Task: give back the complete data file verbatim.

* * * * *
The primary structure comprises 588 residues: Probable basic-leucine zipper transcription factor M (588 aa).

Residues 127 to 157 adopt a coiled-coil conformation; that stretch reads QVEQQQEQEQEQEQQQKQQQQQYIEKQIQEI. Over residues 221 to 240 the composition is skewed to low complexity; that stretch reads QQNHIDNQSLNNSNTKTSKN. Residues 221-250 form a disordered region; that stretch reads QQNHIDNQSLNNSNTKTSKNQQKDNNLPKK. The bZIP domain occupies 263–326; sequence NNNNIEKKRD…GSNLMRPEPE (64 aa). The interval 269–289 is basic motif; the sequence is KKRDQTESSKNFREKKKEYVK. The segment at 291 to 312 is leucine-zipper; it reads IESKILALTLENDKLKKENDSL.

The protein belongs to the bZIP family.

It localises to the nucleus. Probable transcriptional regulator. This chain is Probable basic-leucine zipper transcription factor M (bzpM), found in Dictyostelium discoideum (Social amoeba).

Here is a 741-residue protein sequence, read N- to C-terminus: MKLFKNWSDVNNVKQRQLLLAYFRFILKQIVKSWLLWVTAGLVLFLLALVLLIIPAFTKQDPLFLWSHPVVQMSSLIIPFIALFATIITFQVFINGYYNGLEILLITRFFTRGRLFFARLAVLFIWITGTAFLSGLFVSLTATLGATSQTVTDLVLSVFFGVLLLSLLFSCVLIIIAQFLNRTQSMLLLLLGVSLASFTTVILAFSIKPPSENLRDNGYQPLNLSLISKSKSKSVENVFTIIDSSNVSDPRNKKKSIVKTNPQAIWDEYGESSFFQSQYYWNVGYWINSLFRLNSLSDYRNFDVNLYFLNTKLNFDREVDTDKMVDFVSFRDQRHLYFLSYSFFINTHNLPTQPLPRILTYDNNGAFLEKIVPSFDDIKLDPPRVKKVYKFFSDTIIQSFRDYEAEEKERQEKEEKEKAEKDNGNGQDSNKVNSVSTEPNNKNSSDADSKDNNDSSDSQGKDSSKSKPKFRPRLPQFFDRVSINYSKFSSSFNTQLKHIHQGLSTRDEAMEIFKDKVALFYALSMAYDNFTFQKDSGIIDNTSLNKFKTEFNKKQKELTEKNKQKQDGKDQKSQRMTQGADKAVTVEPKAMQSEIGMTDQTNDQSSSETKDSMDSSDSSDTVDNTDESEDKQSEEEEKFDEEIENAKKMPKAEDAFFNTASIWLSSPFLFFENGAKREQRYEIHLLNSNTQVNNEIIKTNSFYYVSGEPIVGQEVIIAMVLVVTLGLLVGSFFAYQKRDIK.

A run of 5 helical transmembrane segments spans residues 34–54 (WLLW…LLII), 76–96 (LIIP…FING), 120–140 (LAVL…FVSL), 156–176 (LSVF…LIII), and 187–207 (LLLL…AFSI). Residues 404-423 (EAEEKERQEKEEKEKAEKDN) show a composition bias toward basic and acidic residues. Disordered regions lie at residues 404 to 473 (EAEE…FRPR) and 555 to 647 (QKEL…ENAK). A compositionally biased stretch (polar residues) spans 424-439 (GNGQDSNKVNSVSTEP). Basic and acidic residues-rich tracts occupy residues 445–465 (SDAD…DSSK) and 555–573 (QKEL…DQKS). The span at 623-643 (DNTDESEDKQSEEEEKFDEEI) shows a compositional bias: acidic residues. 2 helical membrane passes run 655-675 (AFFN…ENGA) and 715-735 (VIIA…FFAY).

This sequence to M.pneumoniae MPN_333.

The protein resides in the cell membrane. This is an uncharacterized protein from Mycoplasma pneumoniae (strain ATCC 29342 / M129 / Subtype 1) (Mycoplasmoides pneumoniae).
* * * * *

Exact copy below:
The primary structure comprises 588 residues: Probable basic-leucine zipper transcription factor M (588 aa).

Residues 127 to 157 adopt a coiled-coil conformation; that stretch reads QVEQQQEQEQEQEQQQKQQQQQYIEKQIQEI. Over residues 221 to 240 the composition is skewed to low complexity; that stretch reads QQNHIDNQSLNNSNTKTSKN. Residues 221-250 form a disordered region; that stretch reads QQNHIDNQSLNNSNTKTSKNQQKDNNLPKK. The bZIP domain occupies 263–326; sequence NNNNIEKKRD…GSNLMRPEPE (64 aa). The interval 269–289 is basic motif; the sequence is KKRDQTESSKNFREKKKEYVK. The segment at 291 to 312 is leucine-zipper; it reads IESKILALTLENDKLKKENDSL.

The protein belongs to the bZIP family.

It localises to the nucleus. Probable transcriptional regulator. This chain is Probable basic-leucine zipper transcription factor M (bzpM), found in Dictyostelium discoideum (Social amoeba).

Here is a 741-residue protein sequence, read N- to C-terminus: MKLFKNWSDVNNVKQRQLLLAYFRFILKQIVKSWLLWVTAGLVLFLLALVLLIIPAFTKQDPLFLWSHPVVQMSSLIIPFIALFATIITFQVFINGYYNGLEILLITRFFTRGRLFFARLAVLFIWITGTAFLSGLFVSLTATLGATSQTVTDLVLSVFFGVLLLSLLFSCVLIIIAQFLNRTQSMLLLLLGVSLASFTTVILAFSIKPPSENLRDNGYQPLNLSLISKSKSKSVENVFTIIDSSNVSDPRNKKKSIVKTNPQAIWDEYGESSFFQSQYYWNVGYWINSLFRLNSLSDYRNFDVNLYFLNTKLNFDREVDTDKMVDFVSFRDQRHLYFLSYSFFINTHNLPTQPLPRILTYDNNGAFLEKIVPSFDDIKLDPPRVKKVYKFFSDTIIQSFRDYEAEEKERQEKEEKEKAEKDNGNGQDSNKVNSVSTEPNNKNSSDADSKDNNDSSDSQGKDSSKSKPKFRPRLPQFFDRVSINYSKFSSSFNTQLKHIHQGLSTRDEAMEIFKDKVALFYALSMAYDNFTFQKDSGIIDNTSLNKFKTEFNKKQKELTEKNKQKQDGKDQKSQRMTQGADKAVTVEPKAMQSEIGMTDQTNDQSSSETKDSMDSSDSSDTVDNTDESEDKQSEEEEKFDEEIENAKKMPKAEDAFFNTASIWLSSPFLFFENGAKREQRYEIHLLNSNTQVNNEIIKTNSFYYVSGEPIVGQEVIIAMVLVVTLGLLVGSFFAYQKRDIK.

A run of 5 helical transmembrane segments spans residues 34–54 (WLLW…LLII), 76–96 (LIIP…FING), 120–140 (LAVL…FVSL), 156–176 (LSVF…LIII), and 187–207 (LLLL…AFSI). Residues 404-423 (EAEEKERQEKEEKEKAEKDN) show a composition bias toward basic and acidic residues. Disordered regions lie at residues 404 to 473 (EAEE…FRPR) and 555 to 647 (QKEL…ENAK). A compositionally biased stretch (polar residues) spans 424-439 (GNGQDSNKVNSVSTEP). Basic and acidic residues-rich tracts occupy residues 445–465 (SDAD…DSSK) and 555–573 (QKEL…DQKS). The span at 623-643 (DNTDESEDKQSEEEEKFDEEI) shows a compositional bias: acidic residues. 2 helical membrane passes run 655-675 (AFFN…ENGA) and 715-735 (VIIA…FFAY).

This sequence to M.pneumoniae MPN_333.

The protein resides in the cell membrane. This is an uncharacterized protein from Mycoplasma pneumoniae (strain ATCC 29342 / M129 / Subtype 1) (Mycoplasmoides pneumoniae).